Fifteen nautical miles off the coast of NSW the world’s largest seabird – Wandering albatross soars effortlessly on thermal updrafts, skimming the surface of the ocean with the tips of its incredibly long wings. It appears totally content in its utter solitude in the vast expanse of water and sky.
It is a warm and sunny spring morning and I am on board Zane Grey heading to do some whale watching at the underwater mountain with Sydney Pelagics & Nature Tours. We left Sydney Harbour at 7 am heading for the Brown’s mountain – a small submarine mountain about 50 kilometres east of Sydney.
As we left the harbour, the crew set up a trail of fish offal behind the boat and before long we were followed by large numbers of frenzied Silver Gulls and a few Great Cormorants. Once we travelled pass the heads a motley crew of Wedge-tailed, Short-tailed and Fluttering Shearwaters joined the ranks of our camp followers. A few Australasian Gannets and an occasional Crested Tern flew by overhead.
It is late October and the Humpback whale migration is in full swing. The trademark double-streamed spray of the whales’ blow frequently erupts from the surface of the water, though none close to the boat.
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Out into the Open Ocean
We don’t follow the Humpbacks. There is a number of whale-watching operators that offer cruises to watch Humpback migration close to shore. Our aim is to head out further into the open ocean and to see critters that are not commonly encountered when whale watching from Sydney.
For a while, nothing much is happening, and then a huge school of fish appears in the distance and somebody spots a fin. We peer at the surface, but the animal doesn’t come back. Half an hour goes by and we come across another school. The water is churning at the surface. Another fin… We wait again, but the sea decides to keep its secrets for now.
Once we are sufficiently far out at sea, our following starts to drop off, but other creatures appear out of the vast blue: a breaching Marlin, a wonderfully bizarre Southern Ocean Sunfish and a couple of Australian fur seals. A young Shy Albatross and an immature Black-browed Albatross follow the boat for a while.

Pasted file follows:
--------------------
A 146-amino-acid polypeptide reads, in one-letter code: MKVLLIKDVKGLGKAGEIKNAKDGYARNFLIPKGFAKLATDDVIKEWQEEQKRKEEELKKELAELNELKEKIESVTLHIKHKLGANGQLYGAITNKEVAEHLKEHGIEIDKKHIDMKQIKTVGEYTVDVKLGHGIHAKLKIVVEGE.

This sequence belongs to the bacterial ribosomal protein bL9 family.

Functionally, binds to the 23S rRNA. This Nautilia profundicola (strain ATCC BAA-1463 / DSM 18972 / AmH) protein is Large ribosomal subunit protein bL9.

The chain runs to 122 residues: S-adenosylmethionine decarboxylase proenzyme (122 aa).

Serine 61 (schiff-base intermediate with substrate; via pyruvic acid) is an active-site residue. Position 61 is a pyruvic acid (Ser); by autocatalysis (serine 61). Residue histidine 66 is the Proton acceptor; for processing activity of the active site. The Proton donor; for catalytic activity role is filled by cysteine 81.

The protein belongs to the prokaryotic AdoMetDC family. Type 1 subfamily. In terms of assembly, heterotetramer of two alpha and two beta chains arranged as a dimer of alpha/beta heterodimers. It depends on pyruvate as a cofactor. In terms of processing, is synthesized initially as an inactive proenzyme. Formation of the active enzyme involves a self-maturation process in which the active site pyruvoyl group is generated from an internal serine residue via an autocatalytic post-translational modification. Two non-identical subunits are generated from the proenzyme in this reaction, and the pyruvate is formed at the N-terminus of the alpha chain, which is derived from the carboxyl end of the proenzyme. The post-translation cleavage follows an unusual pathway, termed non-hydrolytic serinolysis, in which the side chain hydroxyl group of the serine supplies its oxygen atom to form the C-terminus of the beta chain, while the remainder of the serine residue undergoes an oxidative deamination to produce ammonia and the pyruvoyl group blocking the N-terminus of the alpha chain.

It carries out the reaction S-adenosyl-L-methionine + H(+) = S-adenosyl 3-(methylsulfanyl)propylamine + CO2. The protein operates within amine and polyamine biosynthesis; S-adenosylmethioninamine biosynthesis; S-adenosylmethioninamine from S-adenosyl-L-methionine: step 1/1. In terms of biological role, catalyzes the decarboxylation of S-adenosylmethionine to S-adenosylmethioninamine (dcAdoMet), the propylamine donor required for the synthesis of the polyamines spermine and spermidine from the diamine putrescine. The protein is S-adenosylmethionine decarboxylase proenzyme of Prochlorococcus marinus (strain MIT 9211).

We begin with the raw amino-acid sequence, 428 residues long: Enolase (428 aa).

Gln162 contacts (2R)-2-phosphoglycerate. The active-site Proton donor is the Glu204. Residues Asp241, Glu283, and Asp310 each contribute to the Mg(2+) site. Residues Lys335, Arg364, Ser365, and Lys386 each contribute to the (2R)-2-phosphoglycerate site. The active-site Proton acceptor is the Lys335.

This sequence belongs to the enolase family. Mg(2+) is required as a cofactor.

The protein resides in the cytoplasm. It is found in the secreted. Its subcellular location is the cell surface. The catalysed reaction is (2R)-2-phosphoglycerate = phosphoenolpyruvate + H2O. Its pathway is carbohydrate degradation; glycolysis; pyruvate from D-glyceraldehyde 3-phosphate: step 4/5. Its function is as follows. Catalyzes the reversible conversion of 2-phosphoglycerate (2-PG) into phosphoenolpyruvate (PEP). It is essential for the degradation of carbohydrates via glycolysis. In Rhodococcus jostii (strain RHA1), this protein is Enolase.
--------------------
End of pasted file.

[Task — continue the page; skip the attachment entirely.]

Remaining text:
Brown’s Underwater Mountain
As we arrive at the Brown’s mountain a Southern Giant Petrel makes a few passes over the boat. A few Providence Petrels appear seemingly out of nowhere and disappear just as inconspicuously. But apart from the petrels, it is incredibly quiet. Just the gently undulating ocean and the clear sky stretching as far as the eye can see.
Perhaps counter-intuitively, this brings to mind images of Australian desert with sand dunes rolling out toward the horizon and not a single movement, not one sign of life can be seen.
The captain decides to motor out into deeper water, hoping to find some more animal activity. We stop about 5 nautical miles east of the Brown’s mountain and set up another berley slick. The irresistible fishy aroma soon attracts a flock of Wilson’s Storm Petrels, a few Providence Petrels, Wedge-tailed Shearwaters and an occasional Great-winged Petrel.
The Wandering Albatross
Our excitement levels pick up when a Wandering Albatross approaches the boat and settles on the slick giving us excellent views for a good 15 minutes or so. These birds have the largest wingspan of any living bird, reaching 3.1 meters on average. As a result of such impressive wingspan, they are capable of remaining in the air for hours without flapping their wings. In fact, they spend most of their lives in flight, landing only to breed and to feed.
Dwarf Minke Whale
As nothing else is happening, we start to slowly make our way back. And then, just as I am about to resign to the fact that I won’t be seeing any new whales on this trip, we spot a large mammal swiftly swimming towards the boat. Frenzied excitement infects everyone on board, as the captain stops the boat and cuts the engines.
We wait… And as the animal surfaces again, much closer to the boat, we see that it is a Dwarf Minke whale (Balaenoptera acutorostrata). These whales are not often seen off Sydney, probably because they do not raise their flukes above the water and their blows are quite inconspicuous.
As we continue to drift quietly, the curious whale approaches the boat and settles into a circling pattern around the vessel. It is moving quite fast, more like a dolphin than a slow-moving baleen whale.
It makes a few laps around the boat and each time it surfaces we can see its long snout, then its entire head followed by the rest of its body. The white patches around its dorsal fins are visible even when it is completely submerged. We stay with the whale for more than 20 minutes and then reluctantly continue on our journey home.
In the end, the see relented and revealed some of its secrets. Seeing the Dwarf Minke Whale was as exciting as coming across a pod of False Killer Whales a couple of years back, in more or less the same part of the ocean. There is a whole different world out there in the open sea that is entirely fascinating and not often encountered.